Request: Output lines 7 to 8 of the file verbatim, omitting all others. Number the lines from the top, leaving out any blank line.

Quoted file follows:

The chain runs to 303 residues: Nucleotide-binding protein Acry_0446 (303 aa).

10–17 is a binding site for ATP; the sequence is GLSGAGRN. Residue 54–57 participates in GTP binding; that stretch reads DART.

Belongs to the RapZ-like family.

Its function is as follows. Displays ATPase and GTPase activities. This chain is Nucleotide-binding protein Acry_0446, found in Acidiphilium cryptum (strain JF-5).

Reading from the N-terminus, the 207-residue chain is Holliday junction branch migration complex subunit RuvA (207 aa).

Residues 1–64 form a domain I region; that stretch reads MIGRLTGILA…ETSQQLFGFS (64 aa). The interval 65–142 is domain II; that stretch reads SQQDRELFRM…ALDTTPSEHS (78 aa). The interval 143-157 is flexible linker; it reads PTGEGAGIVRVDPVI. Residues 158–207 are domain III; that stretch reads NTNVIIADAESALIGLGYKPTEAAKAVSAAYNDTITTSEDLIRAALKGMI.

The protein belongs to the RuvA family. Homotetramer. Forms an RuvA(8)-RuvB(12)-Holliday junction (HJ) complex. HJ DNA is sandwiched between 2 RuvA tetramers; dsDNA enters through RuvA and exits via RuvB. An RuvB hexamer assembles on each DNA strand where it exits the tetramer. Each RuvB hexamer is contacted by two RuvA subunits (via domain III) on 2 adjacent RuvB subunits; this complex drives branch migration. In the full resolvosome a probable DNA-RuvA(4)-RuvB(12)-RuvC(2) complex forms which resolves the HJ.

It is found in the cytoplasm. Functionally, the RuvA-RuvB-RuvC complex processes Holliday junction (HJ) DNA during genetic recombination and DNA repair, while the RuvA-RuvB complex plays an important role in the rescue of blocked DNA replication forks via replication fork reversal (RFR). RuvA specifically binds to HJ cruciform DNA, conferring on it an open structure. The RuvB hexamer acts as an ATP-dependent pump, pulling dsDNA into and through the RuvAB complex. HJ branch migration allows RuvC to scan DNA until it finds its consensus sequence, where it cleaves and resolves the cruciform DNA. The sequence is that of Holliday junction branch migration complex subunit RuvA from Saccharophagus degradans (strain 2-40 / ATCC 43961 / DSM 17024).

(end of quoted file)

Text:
The protein belongs to the RuvA family. Homotetramer. Forms an RuvA(8)-RuvB(12)-Holliday junction (HJ) complex. HJ DNA is sandwiched between 2 RuvA tetramers; dsDNA enters through RuvA and exits via RuvB. An RuvB hexamer assembles on each DNA strand where it exits the tetramer. Each RuvB hexamer is contacted by two RuvA subunits (via domain III) on 2 adjacent RuvB subunits; this complex drives branch migration. In the full resolvosome a probable DNA-RuvA(4)-RuvB(12)-RuvC(2) complex forms which resolves the HJ.

It is found in the cytoplasm. Functionally, the RuvA-RuvB-RuvC complex processes Holliday junction (HJ) DNA during genetic recombination and DNA repair, while the RuvA-RuvB complex plays an important role in the rescue of blocked DNA replication forks via replication fork reversal (RFR). RuvA specifically binds to HJ cruciform DNA, conferring on it an open structure. The RuvB hexamer acts as an ATP-dependent pump, pulling dsDNA into and through the RuvAB complex. HJ branch migration allows RuvC to scan DNA until it finds its consensus sequence, where it cleaves and resolves the cruciform DNA. The sequence is that of Holliday junction branch migration complex subunit RuvA from Saccharophagus degradans (strain 2-40 / ATCC 43961 / DSM 17024).